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Thursday, 11 March 2010

Pretty Patchy "Patsy"

We went to view the delightful Marion Davis silent "The Patsy" (1928), but nearly had the evening ruined by its terribly intrusive new score. It was being shown at the National Film Theatre as part of the 'Birds Eye View Film Festival' which celebrates female film-makers; fortunately none of the organisers in the self-congratulatory introduction started pontificating about Bigelow being the first female director to win an Oscar. What they did do however was to commission someone called Gwyneth Herbert to perform a musical accompaniment with her small band of guitars, kazoos, and various sound effects. Since they were physically on the stage and lit, just to the right of the screen, and occasionally throwing shadows onto the screen, this was in itself enough of a distraction.

Where to begin? Well, for a start I do not expect vocals during the screening of a silent movie, although obviously a well-conceived score and a minimal amount of 'sound effects' can enhance the visuals. Ms. Herbert (who had a pleasant enough voice let it be said) decided to sing occasionally during the action and even whispered some of the dialogue intertitles. Further, much of her orchestration was simply jejune. For example one of the rather clever intertitles mentioned lamb chops selling for an exorbitant price at the local yacht club, so she immediately went into a riff on 'Mary had a little lamb'! She also chose distracting sounds to underline the action, like using a bleating foghorn when the heroine's bullying mother was scolding her. It reminded me of being at the circus watching the clowns bleating their toy horns.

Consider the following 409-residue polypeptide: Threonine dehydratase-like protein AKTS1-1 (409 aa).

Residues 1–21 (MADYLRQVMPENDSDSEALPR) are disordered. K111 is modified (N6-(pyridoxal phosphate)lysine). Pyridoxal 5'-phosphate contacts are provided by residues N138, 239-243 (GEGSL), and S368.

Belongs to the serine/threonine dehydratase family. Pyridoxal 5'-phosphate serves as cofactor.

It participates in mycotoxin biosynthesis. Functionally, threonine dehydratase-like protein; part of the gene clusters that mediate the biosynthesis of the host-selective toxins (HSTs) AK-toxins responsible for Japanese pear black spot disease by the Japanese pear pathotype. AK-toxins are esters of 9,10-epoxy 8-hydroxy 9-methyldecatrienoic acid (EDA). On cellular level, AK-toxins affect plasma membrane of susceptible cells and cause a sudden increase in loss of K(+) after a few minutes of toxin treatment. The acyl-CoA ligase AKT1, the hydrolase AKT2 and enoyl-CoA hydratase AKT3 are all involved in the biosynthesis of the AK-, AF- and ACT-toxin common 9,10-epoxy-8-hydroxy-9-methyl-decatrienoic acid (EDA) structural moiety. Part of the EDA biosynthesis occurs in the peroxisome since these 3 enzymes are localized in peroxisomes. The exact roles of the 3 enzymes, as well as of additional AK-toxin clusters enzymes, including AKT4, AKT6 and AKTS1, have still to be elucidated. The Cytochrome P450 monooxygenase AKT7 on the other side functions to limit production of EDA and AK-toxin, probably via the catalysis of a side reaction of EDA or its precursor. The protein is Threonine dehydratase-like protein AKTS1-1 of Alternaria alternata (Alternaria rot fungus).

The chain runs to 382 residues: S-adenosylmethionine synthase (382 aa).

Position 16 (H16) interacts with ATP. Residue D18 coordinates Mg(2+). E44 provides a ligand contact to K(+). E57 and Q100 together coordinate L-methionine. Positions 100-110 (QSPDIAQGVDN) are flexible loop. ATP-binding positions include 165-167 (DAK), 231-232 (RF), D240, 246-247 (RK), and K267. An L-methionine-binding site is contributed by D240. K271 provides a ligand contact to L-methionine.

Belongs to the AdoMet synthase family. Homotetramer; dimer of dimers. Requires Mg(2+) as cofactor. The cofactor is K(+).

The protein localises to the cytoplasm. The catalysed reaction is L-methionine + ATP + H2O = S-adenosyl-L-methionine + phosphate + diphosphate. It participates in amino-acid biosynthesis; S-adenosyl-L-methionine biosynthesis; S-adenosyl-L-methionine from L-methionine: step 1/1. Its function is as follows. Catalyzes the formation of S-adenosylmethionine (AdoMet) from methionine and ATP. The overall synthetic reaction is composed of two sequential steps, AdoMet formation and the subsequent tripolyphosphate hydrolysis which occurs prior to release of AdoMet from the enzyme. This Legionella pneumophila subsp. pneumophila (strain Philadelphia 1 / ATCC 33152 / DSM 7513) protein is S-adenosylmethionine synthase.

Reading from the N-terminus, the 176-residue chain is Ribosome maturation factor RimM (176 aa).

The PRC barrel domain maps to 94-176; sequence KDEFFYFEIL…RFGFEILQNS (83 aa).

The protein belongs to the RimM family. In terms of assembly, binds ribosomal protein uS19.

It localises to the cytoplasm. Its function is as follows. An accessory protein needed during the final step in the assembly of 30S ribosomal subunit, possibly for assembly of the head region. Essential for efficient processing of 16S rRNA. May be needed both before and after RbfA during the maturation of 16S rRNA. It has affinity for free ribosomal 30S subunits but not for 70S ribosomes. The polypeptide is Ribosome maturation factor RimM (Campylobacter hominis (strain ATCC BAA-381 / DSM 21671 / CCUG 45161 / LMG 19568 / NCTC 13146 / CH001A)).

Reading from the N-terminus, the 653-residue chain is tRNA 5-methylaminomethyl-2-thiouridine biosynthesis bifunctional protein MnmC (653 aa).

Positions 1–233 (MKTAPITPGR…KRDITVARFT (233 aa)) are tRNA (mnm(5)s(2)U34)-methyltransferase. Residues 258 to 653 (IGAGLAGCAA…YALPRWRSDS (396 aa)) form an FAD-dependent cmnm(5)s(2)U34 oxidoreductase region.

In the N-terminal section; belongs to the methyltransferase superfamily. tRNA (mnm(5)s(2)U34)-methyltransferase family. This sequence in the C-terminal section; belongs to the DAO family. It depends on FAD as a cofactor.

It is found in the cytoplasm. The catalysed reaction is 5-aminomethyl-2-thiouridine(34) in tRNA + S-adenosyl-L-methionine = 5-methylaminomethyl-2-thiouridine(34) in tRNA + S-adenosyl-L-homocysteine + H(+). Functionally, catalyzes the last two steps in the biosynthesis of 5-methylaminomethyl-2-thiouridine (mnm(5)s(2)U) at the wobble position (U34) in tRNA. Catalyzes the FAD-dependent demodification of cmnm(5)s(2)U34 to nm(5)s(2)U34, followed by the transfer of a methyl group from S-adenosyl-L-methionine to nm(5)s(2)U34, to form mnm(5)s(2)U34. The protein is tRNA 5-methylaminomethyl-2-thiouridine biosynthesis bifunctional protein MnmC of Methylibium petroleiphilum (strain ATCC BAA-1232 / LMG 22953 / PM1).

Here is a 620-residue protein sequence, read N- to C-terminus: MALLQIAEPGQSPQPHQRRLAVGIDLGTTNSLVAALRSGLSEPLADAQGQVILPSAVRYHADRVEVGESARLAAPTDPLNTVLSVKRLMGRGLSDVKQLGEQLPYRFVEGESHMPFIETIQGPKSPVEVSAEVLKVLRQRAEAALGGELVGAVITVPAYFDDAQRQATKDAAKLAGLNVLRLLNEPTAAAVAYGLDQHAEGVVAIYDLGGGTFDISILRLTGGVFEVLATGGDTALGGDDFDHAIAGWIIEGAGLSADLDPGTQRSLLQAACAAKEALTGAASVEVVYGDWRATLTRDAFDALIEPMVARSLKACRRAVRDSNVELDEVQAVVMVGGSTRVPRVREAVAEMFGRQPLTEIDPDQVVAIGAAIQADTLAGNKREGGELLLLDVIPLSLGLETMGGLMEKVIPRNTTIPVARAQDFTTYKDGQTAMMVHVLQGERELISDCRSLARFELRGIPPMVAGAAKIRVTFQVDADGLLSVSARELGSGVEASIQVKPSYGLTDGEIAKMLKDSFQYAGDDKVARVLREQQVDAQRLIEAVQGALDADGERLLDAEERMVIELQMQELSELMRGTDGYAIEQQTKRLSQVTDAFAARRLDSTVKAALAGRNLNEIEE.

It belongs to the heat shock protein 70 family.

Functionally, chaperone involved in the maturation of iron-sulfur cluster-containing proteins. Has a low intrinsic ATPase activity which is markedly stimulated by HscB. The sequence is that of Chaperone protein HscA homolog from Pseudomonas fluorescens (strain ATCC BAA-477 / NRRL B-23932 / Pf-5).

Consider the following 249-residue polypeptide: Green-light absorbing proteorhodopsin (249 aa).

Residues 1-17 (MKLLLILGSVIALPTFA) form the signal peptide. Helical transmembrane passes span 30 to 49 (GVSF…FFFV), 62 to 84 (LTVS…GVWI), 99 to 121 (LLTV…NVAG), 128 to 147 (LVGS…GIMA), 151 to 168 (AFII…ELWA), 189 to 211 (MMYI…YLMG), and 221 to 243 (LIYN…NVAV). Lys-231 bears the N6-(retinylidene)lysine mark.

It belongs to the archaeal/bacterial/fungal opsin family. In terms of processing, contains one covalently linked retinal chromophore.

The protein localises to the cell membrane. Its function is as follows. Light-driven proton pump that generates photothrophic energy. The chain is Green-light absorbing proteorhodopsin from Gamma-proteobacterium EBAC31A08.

Fortunately, despite her best efforts, she did not manage to totally ruin the evening since the film is such a charmer that I was nearly able to ignore her auditory interference. Davis who also produced the film which was directed by King Vidor is best remembered today as Hearst's mistress at San Simeon, she of the infamous 'rosebud'. However she was an accomplished comedienne, particularly in her silent roles. Here she plays the put-upon younger daughter of a social-climbing mother (played by the inimitable Marie Dressler, who died far too soon into the talkie era), who favours her vamping elder daughter. Only her henpecked husband, a totally sympathetic turn from Dell Henderson, sticks up for young Pat. She is treated as the household skivvy and is discouraged from seeking romance, despite the fact that she madly fancies one of her sister's boyfriends. Only when she decides to develop a 'personality' and is considered to have gone bonkers by Ma and Sis, can she gain the attention she needs from her family and a man. It is a completely charming bit of action and Davies is thoroughly amusing throughout; indeed all of the small cast successfully add to the film's humour -- I just could have done without the unwanted noise from Ms. Herbert and crew.

What, by the way, did I think of "Avatar"? It was certainly an experience and one that I am glad I chose to view. One can't help but be impressed with James Cameron's vision and persistence to see this translated onto the big screen; his imagination is well thought-out and at times staggering. However had this movie been in regular 2-D, I very much doubt that I would have been able to stick over two and a half hours of this often turgid ecological tale, without the stunning visual distractions.
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